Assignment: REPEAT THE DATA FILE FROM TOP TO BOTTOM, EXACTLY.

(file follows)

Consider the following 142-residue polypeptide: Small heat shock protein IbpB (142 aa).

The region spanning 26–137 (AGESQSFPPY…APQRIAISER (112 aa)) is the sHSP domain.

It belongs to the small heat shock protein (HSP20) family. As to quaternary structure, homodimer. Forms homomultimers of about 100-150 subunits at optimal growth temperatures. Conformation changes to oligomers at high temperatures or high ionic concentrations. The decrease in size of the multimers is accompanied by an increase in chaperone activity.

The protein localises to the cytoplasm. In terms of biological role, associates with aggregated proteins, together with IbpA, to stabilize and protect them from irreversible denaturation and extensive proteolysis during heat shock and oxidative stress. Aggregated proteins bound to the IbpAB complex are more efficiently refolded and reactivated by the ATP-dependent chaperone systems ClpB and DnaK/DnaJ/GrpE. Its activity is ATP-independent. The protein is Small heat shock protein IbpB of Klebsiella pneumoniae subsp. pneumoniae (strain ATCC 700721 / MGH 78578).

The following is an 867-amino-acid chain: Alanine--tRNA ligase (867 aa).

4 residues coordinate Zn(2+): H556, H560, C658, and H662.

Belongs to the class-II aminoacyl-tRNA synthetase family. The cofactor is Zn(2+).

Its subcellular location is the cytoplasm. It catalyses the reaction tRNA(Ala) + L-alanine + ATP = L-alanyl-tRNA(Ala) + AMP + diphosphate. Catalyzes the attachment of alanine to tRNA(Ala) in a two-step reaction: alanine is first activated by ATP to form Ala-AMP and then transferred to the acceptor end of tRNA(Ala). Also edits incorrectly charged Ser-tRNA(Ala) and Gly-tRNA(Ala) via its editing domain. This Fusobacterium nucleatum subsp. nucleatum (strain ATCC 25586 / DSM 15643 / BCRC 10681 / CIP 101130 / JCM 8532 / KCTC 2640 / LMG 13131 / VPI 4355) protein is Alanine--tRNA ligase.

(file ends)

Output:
Consider the following 142-residue polypeptide: Small heat shock protein IbpB (142 aa).

The region spanning 26–137 (AGESQSFPPY…APQRIAISER (112 aa)) is the sHSP domain.

It belongs to the small heat shock protein (HSP20) family. As to quaternary structure, homodimer. Forms homomultimers of about 100-150 subunits at optimal growth temperatures. Conformation changes to oligomers at high temperatures or high ionic concentrations. The decrease in size of the multimers is accompanied by an increase in chaperone activity.

The protein localises to the cytoplasm. In terms of biological role, associates with aggregated proteins, together with IbpA, to stabilize and protect them from irreversible denaturation and extensive proteolysis during heat shock and oxidative stress. Aggregated proteins bound to the IbpAB complex are more efficiently refolded and reactivated by the ATP-dependent chaperone systems ClpB and DnaK/DnaJ/GrpE. Its activity is ATP-independent. The protein is Small heat shock protein IbpB of Klebsiella pneumoniae subsp. pneumoniae (strain ATCC 700721 / MGH 78578).

The following is an 867-amino-acid chain: Alanine--tRNA ligase (867 aa).

4 residues coordinate Zn(2+): H556, H560, C658, and H662.

Belongs to the class-II aminoacyl-tRNA synthetase family. The cofactor is Zn(2+).

Its subcellular location is the cytoplasm. It catalyses the reaction tRNA(Ala) + L-alanine + ATP = L-alanyl-tRNA(Ala) + AMP + diphosphate. Catalyzes the attachment of alanine to tRNA(Ala) in a two-step reaction: alanine is first activated by ATP to form Ala-AMP and then transferred to the acceptor end of tRNA(Ala). Also edits incorrectly charged Ser-tRNA(Ala) and Gly-tRNA(Ala) via its editing domain. This Fusobacterium nucleatum subsp. nucleatum (strain ATCC 25586 / DSM 15643 / BCRC 10681 / CIP 101130 / JCM 8532 / KCTC 2640 / LMG 13131 / VPI 4355) protein is Alanine--tRNA ligase.